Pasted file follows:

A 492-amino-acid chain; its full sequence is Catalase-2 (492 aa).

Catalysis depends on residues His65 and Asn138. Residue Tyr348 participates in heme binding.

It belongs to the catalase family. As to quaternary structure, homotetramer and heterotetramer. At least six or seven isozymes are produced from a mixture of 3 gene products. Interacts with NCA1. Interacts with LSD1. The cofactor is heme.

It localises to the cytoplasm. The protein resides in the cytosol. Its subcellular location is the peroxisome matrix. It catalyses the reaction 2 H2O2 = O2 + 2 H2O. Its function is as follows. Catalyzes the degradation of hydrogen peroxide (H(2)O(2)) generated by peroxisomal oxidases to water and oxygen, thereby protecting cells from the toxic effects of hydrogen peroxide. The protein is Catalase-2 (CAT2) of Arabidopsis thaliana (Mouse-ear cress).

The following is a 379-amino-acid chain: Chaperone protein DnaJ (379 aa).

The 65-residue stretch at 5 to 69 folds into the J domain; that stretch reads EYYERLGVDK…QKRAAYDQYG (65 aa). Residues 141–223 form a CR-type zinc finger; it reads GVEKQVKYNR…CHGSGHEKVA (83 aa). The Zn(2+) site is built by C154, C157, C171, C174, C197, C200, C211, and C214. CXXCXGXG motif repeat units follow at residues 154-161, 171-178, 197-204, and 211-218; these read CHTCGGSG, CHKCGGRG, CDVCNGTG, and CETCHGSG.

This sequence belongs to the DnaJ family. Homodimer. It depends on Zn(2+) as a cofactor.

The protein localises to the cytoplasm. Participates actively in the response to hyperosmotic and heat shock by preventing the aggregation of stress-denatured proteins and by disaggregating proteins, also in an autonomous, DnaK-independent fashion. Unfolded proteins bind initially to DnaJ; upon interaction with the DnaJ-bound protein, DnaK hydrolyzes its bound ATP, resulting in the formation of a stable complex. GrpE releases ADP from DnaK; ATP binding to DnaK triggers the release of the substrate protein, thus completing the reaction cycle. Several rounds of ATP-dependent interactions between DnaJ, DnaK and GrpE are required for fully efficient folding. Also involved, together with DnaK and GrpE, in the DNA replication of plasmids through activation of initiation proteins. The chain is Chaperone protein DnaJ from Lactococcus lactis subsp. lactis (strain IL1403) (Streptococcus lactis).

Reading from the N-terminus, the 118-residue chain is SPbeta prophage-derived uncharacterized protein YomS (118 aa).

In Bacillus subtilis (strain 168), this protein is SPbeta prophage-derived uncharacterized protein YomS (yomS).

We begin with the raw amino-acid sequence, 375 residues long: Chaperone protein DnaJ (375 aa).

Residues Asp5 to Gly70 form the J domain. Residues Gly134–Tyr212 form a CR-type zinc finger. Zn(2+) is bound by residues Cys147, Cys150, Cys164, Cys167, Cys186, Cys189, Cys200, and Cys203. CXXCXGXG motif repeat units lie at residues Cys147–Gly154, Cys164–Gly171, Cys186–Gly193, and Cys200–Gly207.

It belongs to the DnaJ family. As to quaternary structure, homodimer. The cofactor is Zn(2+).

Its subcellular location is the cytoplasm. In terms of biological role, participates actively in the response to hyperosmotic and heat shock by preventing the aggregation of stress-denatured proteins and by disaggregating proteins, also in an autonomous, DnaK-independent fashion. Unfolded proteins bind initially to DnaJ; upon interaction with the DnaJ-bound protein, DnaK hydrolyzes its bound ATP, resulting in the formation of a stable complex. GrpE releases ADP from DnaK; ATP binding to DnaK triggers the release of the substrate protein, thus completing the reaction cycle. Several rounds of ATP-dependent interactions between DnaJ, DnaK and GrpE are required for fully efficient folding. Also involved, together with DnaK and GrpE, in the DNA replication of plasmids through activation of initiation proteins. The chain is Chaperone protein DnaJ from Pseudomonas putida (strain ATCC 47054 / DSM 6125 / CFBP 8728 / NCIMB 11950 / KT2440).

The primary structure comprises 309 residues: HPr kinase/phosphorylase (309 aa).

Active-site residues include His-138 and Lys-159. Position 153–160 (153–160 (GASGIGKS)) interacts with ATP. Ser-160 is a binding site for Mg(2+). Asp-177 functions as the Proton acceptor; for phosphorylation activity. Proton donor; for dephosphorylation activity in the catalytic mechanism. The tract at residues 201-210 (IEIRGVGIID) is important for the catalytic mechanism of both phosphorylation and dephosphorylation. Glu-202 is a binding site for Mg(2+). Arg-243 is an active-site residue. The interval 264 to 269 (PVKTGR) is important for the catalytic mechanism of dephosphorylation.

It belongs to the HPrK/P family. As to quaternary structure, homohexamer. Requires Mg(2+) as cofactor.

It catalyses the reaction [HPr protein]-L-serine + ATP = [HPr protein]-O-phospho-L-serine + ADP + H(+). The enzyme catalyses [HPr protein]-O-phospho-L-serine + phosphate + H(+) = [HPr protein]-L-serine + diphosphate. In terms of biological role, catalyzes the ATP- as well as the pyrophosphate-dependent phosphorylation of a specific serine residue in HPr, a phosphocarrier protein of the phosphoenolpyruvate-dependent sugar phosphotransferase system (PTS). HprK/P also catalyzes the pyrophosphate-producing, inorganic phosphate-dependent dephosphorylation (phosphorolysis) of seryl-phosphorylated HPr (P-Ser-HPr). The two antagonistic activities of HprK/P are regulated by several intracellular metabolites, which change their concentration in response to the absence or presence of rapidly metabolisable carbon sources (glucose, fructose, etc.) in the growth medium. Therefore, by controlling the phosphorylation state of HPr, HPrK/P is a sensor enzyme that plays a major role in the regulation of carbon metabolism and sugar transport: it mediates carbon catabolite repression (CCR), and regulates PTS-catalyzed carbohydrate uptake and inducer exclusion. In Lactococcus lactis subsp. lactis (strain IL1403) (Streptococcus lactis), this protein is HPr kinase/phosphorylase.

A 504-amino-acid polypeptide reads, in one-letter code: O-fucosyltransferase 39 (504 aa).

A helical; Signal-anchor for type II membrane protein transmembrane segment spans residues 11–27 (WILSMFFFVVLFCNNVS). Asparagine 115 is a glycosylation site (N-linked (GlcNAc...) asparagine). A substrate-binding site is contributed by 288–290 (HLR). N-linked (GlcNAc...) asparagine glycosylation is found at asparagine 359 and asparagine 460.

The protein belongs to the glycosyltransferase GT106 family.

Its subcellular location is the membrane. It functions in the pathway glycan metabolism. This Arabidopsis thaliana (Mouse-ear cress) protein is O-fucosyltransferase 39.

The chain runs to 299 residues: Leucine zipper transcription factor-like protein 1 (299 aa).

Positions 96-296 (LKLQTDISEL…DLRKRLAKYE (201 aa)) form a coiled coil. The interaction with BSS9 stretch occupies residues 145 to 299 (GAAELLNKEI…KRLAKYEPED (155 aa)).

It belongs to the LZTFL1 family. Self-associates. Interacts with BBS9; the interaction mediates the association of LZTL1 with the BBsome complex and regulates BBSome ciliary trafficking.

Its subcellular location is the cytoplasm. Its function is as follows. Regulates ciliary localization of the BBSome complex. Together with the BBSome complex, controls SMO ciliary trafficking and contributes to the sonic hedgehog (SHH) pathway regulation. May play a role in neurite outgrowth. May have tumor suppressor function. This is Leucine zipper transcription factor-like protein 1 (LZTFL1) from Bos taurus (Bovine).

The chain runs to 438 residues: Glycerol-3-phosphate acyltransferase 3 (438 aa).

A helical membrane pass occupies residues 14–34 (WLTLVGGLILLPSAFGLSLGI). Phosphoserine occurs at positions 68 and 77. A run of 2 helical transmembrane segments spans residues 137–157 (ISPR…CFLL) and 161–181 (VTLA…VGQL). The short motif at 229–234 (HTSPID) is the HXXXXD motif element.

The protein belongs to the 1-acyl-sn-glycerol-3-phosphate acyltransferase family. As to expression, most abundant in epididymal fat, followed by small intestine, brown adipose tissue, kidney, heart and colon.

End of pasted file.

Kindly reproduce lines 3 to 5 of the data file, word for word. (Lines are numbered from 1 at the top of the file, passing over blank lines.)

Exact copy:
It belongs to the catalase family. As to quaternary structure, homotetramer and heterotetramer. At least six or seven isozymes are produced from a mixture of 3 gene products. Interacts with NCA1. Interacts with LSD1. The cofactor is heme.

It localises to the cytoplasm. The protein resides in the cytosol. Its subcellular location is the peroxisome matrix. It catalyses the reaction 2 H2O2 = O2 + 2 H2O. Its function is as follows. Catalyzes the degradation of hydrogen peroxide (H(2)O(2)) generated by peroxisomal oxidases to water and oxygen, thereby protecting cells from the toxic effects of hydrogen peroxide. The protein is Catalase-2 (CAT2) of Arabidopsis thaliana (Mouse-ear cress).

The following is a 379-amino-acid chain: Chaperone protein DnaJ (379 aa).